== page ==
The captain had said that if we just trusted him he would make us into greater men. But we were showing ourselves to be far lesser men at the moment. We were 26 hours into the 36 hour crucible which was the final push of boot camp. If we made it past this we would be marines.
"F this sh**. I'm done," One of my friends said. "The marines are a bunch of sadistic mother F'ers." In a few months these guys had become some of the closest friends I have ever had. And I felt the same way as they did by this point.
Another one of my friends affirmed it, "Seriously, all they're trying to do is make us suffer. If that is really what being a marine is about, I'm not about that at all." The sentiment was almost uniform among us.
I did however notice the sharply dressed sergeant easily hiking beside us as we suffered. He had a quiet smile as he listened to us talk. It wasn't the type of smile that liked seeing someone suffer. It had a deeper knowing of something we didn't, something good.
So when 6 of the young men around me threw down their gear and yelled at the sergent that they were done, I had a decision to make. They looked at me and waited. We had all suffered together. They expected us all to quit together.
I looked at the sergent who quietly waited for my answer. I asked him, "The captain said he'd make us into better men if we made it through this. Will this make me into a better man?"
Despite his efforts, the sergent's smile grew even more and I think I sensed a look of slight compassion break through. He swallowed it away and as he turned to look up the hill he gave the slightest of nods. "If you want to quit, take off all your gear. It is property of the US government. and I will radio for a HumVee to come pick you up."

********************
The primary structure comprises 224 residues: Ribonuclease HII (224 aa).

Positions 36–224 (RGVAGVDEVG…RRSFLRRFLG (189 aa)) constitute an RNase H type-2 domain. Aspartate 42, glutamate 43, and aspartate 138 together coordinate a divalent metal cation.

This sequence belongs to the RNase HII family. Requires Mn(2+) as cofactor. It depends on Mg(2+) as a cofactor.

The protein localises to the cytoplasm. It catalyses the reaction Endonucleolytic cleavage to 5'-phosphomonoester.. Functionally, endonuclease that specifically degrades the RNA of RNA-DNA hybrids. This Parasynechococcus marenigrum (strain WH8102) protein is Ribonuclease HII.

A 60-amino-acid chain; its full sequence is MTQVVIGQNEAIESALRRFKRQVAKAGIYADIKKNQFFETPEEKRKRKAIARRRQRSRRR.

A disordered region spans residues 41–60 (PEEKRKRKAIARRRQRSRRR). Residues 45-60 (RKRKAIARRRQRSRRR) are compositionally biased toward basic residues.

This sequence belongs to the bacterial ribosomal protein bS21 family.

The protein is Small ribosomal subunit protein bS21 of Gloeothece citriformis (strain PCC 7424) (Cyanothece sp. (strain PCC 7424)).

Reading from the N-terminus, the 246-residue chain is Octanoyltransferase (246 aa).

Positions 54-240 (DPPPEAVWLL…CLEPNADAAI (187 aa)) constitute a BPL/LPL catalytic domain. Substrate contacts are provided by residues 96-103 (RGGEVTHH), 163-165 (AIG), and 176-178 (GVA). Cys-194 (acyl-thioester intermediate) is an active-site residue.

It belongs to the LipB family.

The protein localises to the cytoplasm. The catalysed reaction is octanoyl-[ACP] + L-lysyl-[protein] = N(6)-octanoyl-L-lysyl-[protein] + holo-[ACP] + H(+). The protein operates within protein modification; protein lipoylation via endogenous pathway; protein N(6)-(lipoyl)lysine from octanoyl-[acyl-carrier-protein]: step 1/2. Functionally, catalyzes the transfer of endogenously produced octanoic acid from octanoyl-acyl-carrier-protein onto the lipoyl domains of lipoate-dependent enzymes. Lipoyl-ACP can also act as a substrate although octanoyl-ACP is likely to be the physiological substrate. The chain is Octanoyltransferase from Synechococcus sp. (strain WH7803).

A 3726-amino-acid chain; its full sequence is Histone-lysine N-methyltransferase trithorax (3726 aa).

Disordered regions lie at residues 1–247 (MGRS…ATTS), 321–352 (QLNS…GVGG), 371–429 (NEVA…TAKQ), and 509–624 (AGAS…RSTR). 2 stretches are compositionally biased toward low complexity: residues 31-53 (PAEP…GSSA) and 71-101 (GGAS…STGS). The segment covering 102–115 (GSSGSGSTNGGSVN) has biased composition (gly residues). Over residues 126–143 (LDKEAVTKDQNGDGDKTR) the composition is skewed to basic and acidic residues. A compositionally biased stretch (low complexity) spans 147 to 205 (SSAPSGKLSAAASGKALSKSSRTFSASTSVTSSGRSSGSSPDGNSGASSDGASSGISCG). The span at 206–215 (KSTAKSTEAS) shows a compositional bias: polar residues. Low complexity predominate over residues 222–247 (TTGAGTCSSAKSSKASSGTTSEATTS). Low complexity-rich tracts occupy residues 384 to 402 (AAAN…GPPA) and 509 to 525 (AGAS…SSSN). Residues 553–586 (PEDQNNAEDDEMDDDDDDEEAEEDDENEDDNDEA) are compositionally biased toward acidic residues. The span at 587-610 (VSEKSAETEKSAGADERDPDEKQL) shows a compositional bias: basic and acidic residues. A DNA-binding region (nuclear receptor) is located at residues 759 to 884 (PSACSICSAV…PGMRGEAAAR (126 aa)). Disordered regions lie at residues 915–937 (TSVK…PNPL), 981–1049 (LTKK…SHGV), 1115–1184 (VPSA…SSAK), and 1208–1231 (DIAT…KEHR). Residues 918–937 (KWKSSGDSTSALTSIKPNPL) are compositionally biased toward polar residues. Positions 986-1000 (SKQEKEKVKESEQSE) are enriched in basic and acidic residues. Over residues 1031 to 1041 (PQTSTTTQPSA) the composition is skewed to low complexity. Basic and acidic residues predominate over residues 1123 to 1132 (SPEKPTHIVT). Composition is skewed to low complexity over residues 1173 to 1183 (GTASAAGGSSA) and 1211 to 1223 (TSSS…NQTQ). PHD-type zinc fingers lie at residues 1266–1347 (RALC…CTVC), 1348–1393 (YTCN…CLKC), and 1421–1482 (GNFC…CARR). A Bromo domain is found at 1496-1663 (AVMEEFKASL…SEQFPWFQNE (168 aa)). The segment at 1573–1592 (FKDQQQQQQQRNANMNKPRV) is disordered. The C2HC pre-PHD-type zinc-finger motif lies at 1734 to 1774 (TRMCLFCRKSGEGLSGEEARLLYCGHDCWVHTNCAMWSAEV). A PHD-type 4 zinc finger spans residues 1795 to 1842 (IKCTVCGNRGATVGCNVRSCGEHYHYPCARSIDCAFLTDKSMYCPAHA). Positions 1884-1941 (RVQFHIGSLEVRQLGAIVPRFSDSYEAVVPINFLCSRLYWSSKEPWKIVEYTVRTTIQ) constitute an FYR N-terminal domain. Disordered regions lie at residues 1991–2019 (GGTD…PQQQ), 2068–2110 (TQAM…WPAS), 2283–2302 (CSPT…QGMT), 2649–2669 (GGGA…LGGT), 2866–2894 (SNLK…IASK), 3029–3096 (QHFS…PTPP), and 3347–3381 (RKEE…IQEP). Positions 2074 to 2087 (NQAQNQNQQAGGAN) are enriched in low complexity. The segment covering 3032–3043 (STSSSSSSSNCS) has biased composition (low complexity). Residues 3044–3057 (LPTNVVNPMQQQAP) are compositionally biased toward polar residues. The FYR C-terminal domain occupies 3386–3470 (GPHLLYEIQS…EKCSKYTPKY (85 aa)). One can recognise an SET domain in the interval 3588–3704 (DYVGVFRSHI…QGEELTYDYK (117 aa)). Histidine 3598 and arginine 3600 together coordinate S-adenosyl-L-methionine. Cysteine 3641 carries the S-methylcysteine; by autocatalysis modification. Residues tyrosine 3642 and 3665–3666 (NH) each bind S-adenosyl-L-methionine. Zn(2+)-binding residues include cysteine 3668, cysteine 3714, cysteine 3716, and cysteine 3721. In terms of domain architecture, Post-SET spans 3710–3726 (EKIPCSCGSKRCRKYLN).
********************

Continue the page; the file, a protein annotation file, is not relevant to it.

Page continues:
We all stood silently for about 30 seconds. Then without looking at my friends I cinched my backpack tighter and continued climbing up the path.
I heard the others slowly, one by one, put on their gear and start back on the path behind me.
Four of our original group of 6 were seated in a diner with the captain five years later. The captain had become a mentor to our group specifically. We now met every Monday for breakfast and he coached us in business, spirituality and marriage. He is the greatest man I know, and I had no idea the depths of his character when he told us he could make us into better men. But make us into better men, he has. Far better men.
As we stepped out of the door I told the captain thanks for making us better men, as I do almost every week. But this time he stopped and said, "Ruben, you know why we had to make you suffer in boot camp don't you?" I shook my head and he continued.
"It's partly because we want you to see the bitterness inside of you, so that we can then uproot it. Only after we face our dark side can we bring in more light."
In Exodus 15:22-27 God makes his people thirsty in the desert. They finally find water but it is bitter. What they saw come out of them was grumbling, discontent, and loss of faith. But when they grumble to Moses for help, God points them to a piece of wood and tells Moses to put it in the water and it makes the water sweet and drinkable.
The wood can be a symbol of Jesus' Cross. But he is not just the solution to our bitter water, he is the solution to the bitterness in our souls, which we often only see when we face hardship.
When I researched what woods in the middle east can make water sweet, there is one that is called the Moringa Tree. But as I read, the tree not only clears particulates and germs from the water, it has so many nutritious properties that it has utilized in starving communities to help them thrive again.
After reading this, I went to Whole Foods for some of my own the very next day.
I don't think the Israelites realized that the solution to their bitterness, was not JUST a solution to their bitterness. They had seen just a glimpse of the tree that could make their whole lives better. One that could make them level up to something greater than they were. And that is what Jesus is for us.
Raw Spoon, 3-10-21